Prisoners’ discrimination case for House of Lords
Prisoners’ discrimination case for House of Lords

Two former IRA PoWs who were denied jobs with a top charity have taken their case to Britain’s House of Lords.

In 2005 a fair-employment tribunal in Belfast found that the Simon Community for homeless people had discriminated against former republican prisoners Sean McConkey and Jervis Marks when it refused to employ them because of their backgrounds.

However, while the tribunal ruled that the pair had been the victims of less favourable treatment it said they were not protected under law because their political opinions were interpreted as “supporting violence”.

In August 2000 Mr McConkey, was given a job as a residential support worker with the Simon Community at its Falls Road shelter but was sacked 10 days later after his IRA sentence came to light.

Mr Marks was not offered a job after similar checks revealed his past.

Both men took their case to the Court of Appeal in 2007 to establish whether their former prisoner status meant they could be discriminated against permanently.

The Court of Appeal judges ruled that their cases did not fall within the terms of the Fair Employment and Treatment (Northern Ireland) Order.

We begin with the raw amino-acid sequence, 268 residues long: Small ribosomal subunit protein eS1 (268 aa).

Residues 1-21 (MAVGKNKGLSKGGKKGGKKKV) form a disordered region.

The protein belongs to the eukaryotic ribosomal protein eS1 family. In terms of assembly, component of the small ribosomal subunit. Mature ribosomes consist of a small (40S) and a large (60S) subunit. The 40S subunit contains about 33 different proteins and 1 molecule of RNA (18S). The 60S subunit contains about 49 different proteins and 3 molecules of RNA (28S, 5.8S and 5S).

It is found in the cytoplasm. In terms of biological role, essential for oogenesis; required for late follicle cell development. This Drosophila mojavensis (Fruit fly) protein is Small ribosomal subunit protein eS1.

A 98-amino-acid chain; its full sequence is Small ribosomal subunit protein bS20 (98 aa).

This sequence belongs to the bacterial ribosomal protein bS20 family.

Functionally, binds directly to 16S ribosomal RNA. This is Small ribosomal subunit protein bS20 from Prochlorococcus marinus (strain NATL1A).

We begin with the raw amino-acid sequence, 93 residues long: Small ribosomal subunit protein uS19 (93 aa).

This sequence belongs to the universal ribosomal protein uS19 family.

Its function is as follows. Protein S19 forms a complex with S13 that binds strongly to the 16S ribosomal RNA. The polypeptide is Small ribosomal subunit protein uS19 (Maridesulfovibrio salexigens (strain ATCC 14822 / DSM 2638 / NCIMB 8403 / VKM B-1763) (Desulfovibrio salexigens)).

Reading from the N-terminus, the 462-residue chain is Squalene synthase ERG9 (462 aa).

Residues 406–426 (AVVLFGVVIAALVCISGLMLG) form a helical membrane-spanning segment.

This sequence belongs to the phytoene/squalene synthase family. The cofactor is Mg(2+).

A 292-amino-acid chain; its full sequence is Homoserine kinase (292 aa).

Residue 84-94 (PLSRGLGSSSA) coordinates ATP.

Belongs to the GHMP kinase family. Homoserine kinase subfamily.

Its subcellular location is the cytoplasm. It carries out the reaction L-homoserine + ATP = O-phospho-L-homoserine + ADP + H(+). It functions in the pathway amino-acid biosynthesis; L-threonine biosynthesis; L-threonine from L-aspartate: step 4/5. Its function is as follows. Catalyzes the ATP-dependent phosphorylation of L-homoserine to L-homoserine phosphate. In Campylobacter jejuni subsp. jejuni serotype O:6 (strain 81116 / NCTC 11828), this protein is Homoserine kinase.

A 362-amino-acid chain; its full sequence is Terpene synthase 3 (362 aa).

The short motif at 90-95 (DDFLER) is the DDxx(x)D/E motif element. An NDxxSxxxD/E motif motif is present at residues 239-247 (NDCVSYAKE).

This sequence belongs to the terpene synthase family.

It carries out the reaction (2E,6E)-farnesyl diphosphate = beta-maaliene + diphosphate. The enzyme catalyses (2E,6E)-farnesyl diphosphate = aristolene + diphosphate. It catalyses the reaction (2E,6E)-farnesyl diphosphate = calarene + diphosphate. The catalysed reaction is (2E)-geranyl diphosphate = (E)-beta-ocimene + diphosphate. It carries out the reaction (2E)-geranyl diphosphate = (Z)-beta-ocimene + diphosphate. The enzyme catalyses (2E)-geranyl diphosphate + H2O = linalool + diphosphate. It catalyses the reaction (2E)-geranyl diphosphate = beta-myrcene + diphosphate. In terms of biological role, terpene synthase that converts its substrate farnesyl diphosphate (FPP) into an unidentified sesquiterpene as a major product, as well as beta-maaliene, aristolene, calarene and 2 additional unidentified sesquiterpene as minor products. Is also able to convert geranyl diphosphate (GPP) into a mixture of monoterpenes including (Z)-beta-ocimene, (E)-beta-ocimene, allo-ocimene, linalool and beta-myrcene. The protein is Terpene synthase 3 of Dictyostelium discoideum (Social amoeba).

Speaking ahead of their appeal to the House of Lords, Sean McConkey said: “This case not only affects thousands of former republican and loyalist prisoners jailed during the conflict but also has implications for anyone who voted for Sinn Féin, the loyalist political parties or anyone who took part in Civil Rights protests in the 1960s.”

“It’s 10 years since the Good Friday Agreement said that political prisoners should not be discriminated against and should be allowed to play a positive role in society.

“Even the recent Eames/Bradley report recommended the introduction of legislation to stop continued discrimination of political prisoners.

“During our original fair employment tribunal we made it very clear that we strongly support the peace process and want to be allowed to lead a normal life like everyone else.

“Ex-lifers like myself can’t get home insurance and even if we get a job and work for 30 years we’re not entitled to a state pension.

“We’re not asking for special treatment, all we’re asking is that we are allowed to play a meaningful part in society.”

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